Jiminy Cricket was wrong. When you wish upon a star, it does make a difference who you are.
Okay, maybe that’s a trifle harsh. The whens and the wheres, though, are vital bits of info for all of us celestially curious if we mean to catch that next eclipse or planetary alignment. We’re here to tell you all about what the heavens have in store for September. Looking for a fun, educational, and socially distanced activity to experience with your closest folks, no special optical equipment needed? Well strap yourselves in, space cadets... We’re taking off.
Let’s start big. Of all the interestingly named full moons of the year, the “harvest moon” of the autumnal equinox is almost certainly the most well-known, so called for its traditional usefulness in brightly lighting the fields soon after sunset during the reaping season of the summer crops in Earth’s Northern Hemisphere. Right as the days of the year begin to shorten, the harvest moon came along in time to offer the farmers of yore quite a bit more light through the night to assist in pulling in their yield. This astoundingly big, bright lunar show begins at sundown on Sept. 19, continuing through the equinox on Sept. 20, and following through to the night of Sept. 21 (fickle Oklahoma cloud cover permitting, of course).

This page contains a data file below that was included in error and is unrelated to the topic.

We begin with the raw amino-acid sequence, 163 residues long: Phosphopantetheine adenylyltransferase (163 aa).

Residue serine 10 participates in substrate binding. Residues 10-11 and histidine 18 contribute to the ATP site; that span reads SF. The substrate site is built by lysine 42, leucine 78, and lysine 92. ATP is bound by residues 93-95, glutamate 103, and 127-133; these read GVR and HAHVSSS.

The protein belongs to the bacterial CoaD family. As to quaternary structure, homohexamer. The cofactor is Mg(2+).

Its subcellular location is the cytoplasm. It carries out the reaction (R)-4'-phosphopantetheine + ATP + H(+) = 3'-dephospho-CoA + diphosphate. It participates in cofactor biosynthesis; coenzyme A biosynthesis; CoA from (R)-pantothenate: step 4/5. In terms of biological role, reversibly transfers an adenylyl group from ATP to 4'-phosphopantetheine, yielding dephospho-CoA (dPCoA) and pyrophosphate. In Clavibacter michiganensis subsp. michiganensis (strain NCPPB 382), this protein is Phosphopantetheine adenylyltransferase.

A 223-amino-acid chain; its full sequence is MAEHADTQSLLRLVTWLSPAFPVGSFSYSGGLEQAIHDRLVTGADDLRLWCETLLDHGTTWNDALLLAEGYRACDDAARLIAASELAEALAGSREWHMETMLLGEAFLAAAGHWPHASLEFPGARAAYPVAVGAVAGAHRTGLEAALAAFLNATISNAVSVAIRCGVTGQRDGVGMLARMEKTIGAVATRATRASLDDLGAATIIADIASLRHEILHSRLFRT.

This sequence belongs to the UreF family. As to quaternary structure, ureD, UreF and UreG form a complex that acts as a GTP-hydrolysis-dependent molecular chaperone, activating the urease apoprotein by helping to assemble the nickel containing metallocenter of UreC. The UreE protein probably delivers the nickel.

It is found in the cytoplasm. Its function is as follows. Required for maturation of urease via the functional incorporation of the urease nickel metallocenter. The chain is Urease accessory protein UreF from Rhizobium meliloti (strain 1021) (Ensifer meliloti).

The September sky holds more than this. From our earthly perspective, planets will be cozying up to the moon. Right after the new moon on Sept. 6 and 7 (new moons occur when the moon is located with the sun on the other side of the Earth at night, allow- ing for a much darker sky and a clearer view of the stars and planets), our sister planet Venus appeared only about four degrees away from the waxing crescent of the moon. Planets don’t twinkle like stars, but rather emit a constant and
unwavering light, making Venus–the brightest regular object in our night sky aside from the moon–super-easy to spot, shining unmistakably alongside our lone natural satellite. On Sept. 16 and Sept. 17, respectively, expect to see the more distant gas giants Saturn and Jupiter in similar close proximity to the moon. Though waning, the moon will be gibbous at this time of the month and significantly brighter, though both far-flung yet enormous planets will still be observable with nothing but the naked eye. Think mid- night-ish for best viewing.
Eager to explore farther into the nighttime heavens? Several phone apps are out there to serve your star-gazing needs and wants. My favorite, Star Chart by developer Escape Velocity Limited, is free to download in its lite version, user-friendly, offers a simple point-and-look interface, and provides scads of info on stars, planets, moons, and constellations, regardless of time of day or night. Never has it steered me wrong.
Get outside and get to viewing these awe-inspiring heavenly delights. Here’s to clear skies, and happy wishing.